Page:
Women’s soccer: Rose Lavelle’s standout season earns her the Badger Herald’s Female Athlete of the Semester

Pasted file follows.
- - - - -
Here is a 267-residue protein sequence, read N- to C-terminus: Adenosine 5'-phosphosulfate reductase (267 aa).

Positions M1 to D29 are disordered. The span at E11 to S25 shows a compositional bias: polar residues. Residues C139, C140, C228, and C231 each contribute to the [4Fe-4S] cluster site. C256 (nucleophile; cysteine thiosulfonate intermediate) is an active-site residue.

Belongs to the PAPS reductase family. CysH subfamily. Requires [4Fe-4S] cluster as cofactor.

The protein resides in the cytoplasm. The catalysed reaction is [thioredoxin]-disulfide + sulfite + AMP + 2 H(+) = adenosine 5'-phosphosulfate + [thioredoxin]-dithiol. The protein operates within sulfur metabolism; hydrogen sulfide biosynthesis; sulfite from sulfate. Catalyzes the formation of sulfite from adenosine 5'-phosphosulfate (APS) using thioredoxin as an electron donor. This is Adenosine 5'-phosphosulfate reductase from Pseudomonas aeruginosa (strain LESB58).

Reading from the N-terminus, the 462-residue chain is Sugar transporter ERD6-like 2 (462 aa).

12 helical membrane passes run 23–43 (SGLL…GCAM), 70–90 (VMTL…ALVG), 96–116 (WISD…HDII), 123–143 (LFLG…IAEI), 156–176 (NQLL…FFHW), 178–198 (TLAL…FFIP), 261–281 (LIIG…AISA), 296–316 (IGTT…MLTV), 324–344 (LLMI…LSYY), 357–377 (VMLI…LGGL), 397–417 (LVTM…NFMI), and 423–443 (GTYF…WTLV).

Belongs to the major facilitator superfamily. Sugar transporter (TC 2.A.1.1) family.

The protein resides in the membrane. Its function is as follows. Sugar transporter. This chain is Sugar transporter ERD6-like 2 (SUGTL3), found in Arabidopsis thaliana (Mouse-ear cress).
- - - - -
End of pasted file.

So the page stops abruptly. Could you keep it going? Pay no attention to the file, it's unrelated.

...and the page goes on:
first_imgThe Wisconsin women’s soccer team may have suffered an abrupt end to a promising season, but the shortcomings of the team haven’t deflected any attention to the quality season of the third-year midfielder. As the only unanimous selection to the all-conference team, Rose Lavelle once again showed the Big Ten why she is considered among the country’s elite players.In the weeks since earning unanimous All-Big Ten honors, Lavelle has been named a semifinalist for NCAA’s player of the year, a first-team All American selection and member of the U.S. Women’s National Team.Coming into the season on the MAC Hermann Trophy watch list, which commemorates the best male and female soccer player in the NCAA, Lavelle managed to lead a depleted Wisconsin attack to an unlikely regular season conference crown, scoring seven goals and three assists along the way. In addition to her impressive stat line were the intangible benefits she brought to the team, including her ability to draw multiple defenders to the ball and maintain her spring speed while dribbling like few others can.It was a campaign worthy of the first-team All American selection she earned last week from the National Soccer Coaches Association of America, making her the first Wisconsin player to earn the honor since teammates Karen Maijala (forward) and Heather Taggart (goalkeeper) in 1991.But the selections didn’t stop there for Lavelle. In the same week, she was named one of the 15 semifinalists for the Hermann Trophy, joining Penn State star forward Raquel Rodriguez as the only Big Ten players to earn the nomination. Lavelle again joins Taggart as the only Badgers to receive semifinalist nominations in the past 25 seasons. Taggart went on to finish runner up to Kristine Lilly, who became a legend for the U.S. national team over the course of 24 seasons and record-352 caps.The next cut of nominees will occur on Dec. 11, which will leave three women left for consideration. If Lavelle were to advance, she would earn the chance to become the first woman in school history to walk away with the award.Certainly helping her case for the honor will be her call up to the women’s national team. As a member of the squad’s last four stops in their Victory Tour, Lavelle will suit up for her first match Dec. 6 against Trinidad and Tobago at Aloha Stadium in Honolulu, Hawaii.Previously a member of the U-20 and U-23 national teams, Lavelle has already experienced success at the global level. Prior to her professional call-up, Lavelle’s greatest international moment came in in the spring of 2014, during the U-23 Four Nations Tournament against England, Sweden and Norway. As part of the starting 11, she scored the team’s first goal and later assisted the cup-winner in a dramatic 2-1 victory over England in the finals.While it’s a fond memory for the Cincinnati native, Lavelle now looks ahead to the unprecedented challenge in playing against the world’s best. The pressure, pace and expectations that lie ahead of her are demands she hopes to quickly overcome in the weeks to follow.“I’m very excited to be able to witness and learn from the players because I know their level of professionalism is something I’ve probably never experienced before,” Lavelle said.With a mix of nerves and excitement for what lies ahead, Lavelle said playing with some of her childhood idols will be a surreal experience, namely legend Abby Wambach, who will play her last game as a professional at the tour’s end in New Orleans.“I’ve grown up watching her,” Lavelle said. “It will be really exciting to be there to send her off in person. It still seems a little unreal that I’ll be there for that.”Less than three years ago, the incoming freshman Lavelle was unsure whether Wisconsin head coach Paula Wilkins even wanted her on the team. Today, she plays alongside superstars Carli Lloyd and Morgan Brian on one of the most dominant teams in the history of soccer.last_img